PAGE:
AT&T CEO shares wisdom with UMSL business students
AT&T today barely resembles the company that Randall Stephenson took over when he assumed the position of CEO in 2007.
It remains hugely successful with more than $163 billion in revenue in 2016 and 33 consecutive years of dividend growth, a streak that dates to when it operated as Southwestern Bell.
But it has undergone drastic changes with technological advances including the release of the iPhone – at the time sold exclusively with AT&T contracts – in 2007.
“It wasn’t until two years after that that there was a thing called an App Store,” Stephenson said during Tuesday’s CEO Speaker Series event, which was moderated by Charles Hoffman, dean of the College of Business Administration at the University of Missouri–St. Louis.
Stephenson then had a question for the standing-room-only audience that filled the Century Rooms of the Millennium Student Center: “Who in here does not have a smartphone in their possession at this moment? Raise your hand.”
Not surprisingly, none went up.
Next, he regaled the crowd with a story about a bygone time when he and one of his fellow executives used to talk about how there couldn’t be enough bandwidth to allow internet access over a mobile phone.
“We’re delivering live stream, high definition video to mobile devices now over our wireless airwaves,” Stephenson said.
Stephenson mentioned all of this to explain to the numerous students in attendance for the hour-long discussion why it’s so important to be adaptable as they prepare for future careers.
“We’re putting the material out there, we’re putting the capability out there, but students have to come out and constantly refresh their skills,” Stephenson said. “I call it re-tooling and re-skilling because I believe your skill set is two years in duration, max. Mine is two years in duration, max. I’m constantly retooling myself.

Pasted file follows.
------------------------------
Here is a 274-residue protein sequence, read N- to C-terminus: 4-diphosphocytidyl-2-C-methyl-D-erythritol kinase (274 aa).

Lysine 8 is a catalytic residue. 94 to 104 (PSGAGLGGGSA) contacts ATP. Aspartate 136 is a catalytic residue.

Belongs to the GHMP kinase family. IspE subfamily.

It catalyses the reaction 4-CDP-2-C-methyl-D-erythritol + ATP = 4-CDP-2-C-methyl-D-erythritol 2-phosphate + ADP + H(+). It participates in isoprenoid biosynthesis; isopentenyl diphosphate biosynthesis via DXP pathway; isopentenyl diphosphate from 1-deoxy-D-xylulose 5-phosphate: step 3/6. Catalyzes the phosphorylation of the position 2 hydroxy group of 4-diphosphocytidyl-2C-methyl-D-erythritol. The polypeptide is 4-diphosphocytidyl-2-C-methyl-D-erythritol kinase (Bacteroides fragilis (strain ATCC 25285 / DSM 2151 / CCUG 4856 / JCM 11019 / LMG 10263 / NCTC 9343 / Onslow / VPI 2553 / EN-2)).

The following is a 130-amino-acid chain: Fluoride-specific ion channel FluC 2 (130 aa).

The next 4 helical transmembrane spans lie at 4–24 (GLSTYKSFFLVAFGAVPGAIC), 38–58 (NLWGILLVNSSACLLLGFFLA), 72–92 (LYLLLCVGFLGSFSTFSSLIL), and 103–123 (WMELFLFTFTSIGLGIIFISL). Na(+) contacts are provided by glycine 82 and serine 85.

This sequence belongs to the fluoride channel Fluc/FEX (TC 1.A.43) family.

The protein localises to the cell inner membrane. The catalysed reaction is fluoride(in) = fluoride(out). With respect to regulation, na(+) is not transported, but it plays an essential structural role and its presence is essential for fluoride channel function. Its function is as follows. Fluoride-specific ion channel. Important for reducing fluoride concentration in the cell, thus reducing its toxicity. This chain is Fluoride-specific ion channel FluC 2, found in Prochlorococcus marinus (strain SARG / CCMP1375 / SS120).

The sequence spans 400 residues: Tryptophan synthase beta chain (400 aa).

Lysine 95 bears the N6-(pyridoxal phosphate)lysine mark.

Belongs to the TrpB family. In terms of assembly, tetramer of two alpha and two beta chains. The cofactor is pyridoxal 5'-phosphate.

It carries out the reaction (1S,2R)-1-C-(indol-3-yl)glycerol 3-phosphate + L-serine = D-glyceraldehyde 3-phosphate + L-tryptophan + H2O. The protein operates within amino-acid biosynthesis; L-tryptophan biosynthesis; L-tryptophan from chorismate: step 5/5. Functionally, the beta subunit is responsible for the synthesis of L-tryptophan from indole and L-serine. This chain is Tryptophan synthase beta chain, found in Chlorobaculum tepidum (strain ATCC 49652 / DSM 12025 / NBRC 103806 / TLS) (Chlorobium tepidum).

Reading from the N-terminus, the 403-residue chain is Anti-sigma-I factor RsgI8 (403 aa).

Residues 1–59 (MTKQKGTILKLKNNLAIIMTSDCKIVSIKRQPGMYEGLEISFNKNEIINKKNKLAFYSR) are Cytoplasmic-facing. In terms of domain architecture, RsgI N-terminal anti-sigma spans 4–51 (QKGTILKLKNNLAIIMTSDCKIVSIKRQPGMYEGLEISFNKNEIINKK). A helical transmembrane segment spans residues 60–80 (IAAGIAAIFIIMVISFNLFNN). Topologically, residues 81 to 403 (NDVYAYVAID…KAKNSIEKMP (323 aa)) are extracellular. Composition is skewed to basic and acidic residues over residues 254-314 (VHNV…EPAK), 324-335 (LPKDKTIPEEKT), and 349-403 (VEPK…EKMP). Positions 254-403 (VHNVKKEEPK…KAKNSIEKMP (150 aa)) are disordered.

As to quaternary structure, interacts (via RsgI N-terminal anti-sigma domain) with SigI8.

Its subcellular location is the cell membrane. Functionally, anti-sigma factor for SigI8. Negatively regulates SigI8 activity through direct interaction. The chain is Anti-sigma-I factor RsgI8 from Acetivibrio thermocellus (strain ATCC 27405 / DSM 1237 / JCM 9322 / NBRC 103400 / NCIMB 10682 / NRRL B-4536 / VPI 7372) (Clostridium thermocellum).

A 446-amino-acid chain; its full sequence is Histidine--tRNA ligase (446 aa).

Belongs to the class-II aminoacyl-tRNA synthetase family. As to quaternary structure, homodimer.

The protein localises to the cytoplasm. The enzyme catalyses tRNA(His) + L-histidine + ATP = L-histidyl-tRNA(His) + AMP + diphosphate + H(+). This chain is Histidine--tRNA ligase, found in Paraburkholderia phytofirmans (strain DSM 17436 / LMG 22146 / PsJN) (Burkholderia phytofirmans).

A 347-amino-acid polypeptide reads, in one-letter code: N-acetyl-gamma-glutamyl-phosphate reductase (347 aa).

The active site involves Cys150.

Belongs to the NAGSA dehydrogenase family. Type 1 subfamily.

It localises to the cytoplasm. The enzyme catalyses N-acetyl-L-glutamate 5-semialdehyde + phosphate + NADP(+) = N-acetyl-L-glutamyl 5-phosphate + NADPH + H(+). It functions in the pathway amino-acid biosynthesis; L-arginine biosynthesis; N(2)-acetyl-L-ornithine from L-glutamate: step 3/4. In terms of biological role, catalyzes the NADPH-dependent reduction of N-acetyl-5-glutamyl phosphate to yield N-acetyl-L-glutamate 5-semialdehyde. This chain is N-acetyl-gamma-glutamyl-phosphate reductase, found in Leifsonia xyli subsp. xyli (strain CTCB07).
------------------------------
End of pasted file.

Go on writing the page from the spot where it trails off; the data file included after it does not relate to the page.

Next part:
“If you get nothing out of your time at UMSL, please walk out of here with the ability to just constantly be re-training, re-educating, relearning, re-skilling yourself. If you’re not, two years after this, you’re going to be very, very frustrated.”
The biggest shift AT&T has made lately under Stephenson’s leadership is toward providing premium media content. It has made significant investment in video entertainment, notably through the acquisition of DirecTV in 2015, and more recently the agreed-upon purchase of Time Warner, which is still awaiting approval from the U.S. Department of Justice.
The company has sought a way to help its workforce adapt to its changing business with an ambitious corporate education program that has attracted attention in business circles as well as the mainstream media.
US News reported that it is one of the companies that has partnered with Udacity – a provider of affordable programming and technology courses online – to create project-based “nanodegree” programs in information technology.
“It’s MOOC training (Massive Online Open Courses) that we can deliver to our employees en masse,” he said. “We’ve told them, ‘Here are the tools. You need to begin to retool yourself.’”